Guardsmen back from Bosnia

January 17, 1994|By Glenn Small | Glenn Small,Staff Writer

They were like watchdogs in the sky.

As NATO relief teams tried to deliver food, medicine and other supplies to the sick, hungry and dying residents of war-torn Bosnia, fighter pilots from the Maryland Air National Guard's 175th Fighter Group provided cover.

During 30 days of flying support missions they never fired a shot, said Capt. Mike Theisen, 35, who returned to Martin State Airport yesterday. But "it was rewarding, in that we knew we were doing something good."

Captain Theisen and fellow fighter pilot, Capt. Jeff Bucher, 35, said the relief convoys on the ground would encounter opposition and call for help from the fighter pilots.

"We'd fly over, and they [the hostile forces] wouldn't shoot at them," Captain Theisen said. "We were acting as a deterrent."

Captains Theisen and Bucher touched down at 1:50 p.m. yesterday, after a 9 1/2 -hour flight home in their A-10 Thunderbolts.

They were greeted by fellow Air National Guard members, including Capt. Billy Smith, who also flew support missions over Bosnia.

In all, about 42 guardsmen have served in Bosnia since Nov. 15 as part of Operation Deny Flight and Operation Provide Promise, said Technical Sgt. Jeffrey S. Legeer, a National Guard spokesman.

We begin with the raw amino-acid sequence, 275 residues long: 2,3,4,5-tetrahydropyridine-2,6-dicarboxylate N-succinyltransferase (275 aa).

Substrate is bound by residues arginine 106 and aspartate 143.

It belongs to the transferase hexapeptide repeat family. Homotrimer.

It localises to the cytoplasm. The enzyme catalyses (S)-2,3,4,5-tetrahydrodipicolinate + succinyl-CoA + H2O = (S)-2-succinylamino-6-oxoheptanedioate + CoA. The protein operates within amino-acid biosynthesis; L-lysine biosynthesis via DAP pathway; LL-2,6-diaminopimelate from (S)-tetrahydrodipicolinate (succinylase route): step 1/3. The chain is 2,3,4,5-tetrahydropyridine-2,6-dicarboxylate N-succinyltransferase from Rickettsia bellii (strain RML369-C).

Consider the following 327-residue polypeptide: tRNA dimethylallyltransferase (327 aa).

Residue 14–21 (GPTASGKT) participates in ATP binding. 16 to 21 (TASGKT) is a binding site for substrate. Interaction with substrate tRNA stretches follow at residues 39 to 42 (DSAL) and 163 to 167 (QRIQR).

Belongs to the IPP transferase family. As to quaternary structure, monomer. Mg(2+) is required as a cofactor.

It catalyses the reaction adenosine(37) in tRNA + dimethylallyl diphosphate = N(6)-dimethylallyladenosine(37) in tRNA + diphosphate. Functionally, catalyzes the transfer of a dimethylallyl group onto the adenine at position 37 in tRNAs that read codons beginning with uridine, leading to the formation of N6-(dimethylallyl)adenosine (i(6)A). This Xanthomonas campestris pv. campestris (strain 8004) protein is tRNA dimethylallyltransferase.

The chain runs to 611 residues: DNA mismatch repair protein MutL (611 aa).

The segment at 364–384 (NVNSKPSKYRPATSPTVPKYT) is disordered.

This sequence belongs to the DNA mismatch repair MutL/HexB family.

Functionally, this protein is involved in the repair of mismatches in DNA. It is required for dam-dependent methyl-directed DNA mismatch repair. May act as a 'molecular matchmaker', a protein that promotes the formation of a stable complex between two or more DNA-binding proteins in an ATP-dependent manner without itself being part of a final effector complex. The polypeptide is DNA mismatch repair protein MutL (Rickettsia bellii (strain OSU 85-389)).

The Maryland guardsmen served with units from around the country, providing relief to regular U.S. Air Force pilots who have been providing air protection to NATO relief convoys since April.

Working out of Aviano Air Base in Italy, the fighter pilots and ground crews often started their days before dawn and were still flying after dark, said Captain Smith, 33.

"It's probably some of the best flying experience I've had in my career," Captain Smith of Millersville said.

Captain Theisen of Columbia and Captain Bucher of White Marsh said they flew 14 missions each during their 30 days. They carried 11 bombs and missiles on their jet fighters.

"We were ready to go," said Captain Theisen. But "it was good that we didn't have to employ our weapons."

They didn't even mind missing Christmas at home, knowing they were helping people in Bosnia, as well as allowing regular Air Force pilots and ground crews to be at home for the holidays, they said.

Captain Smith said he was planning to celebrate the holiday last night with his family.

"My family is all meeting at my parents' house for dinner," he said. "And I'm going to get all my presents."

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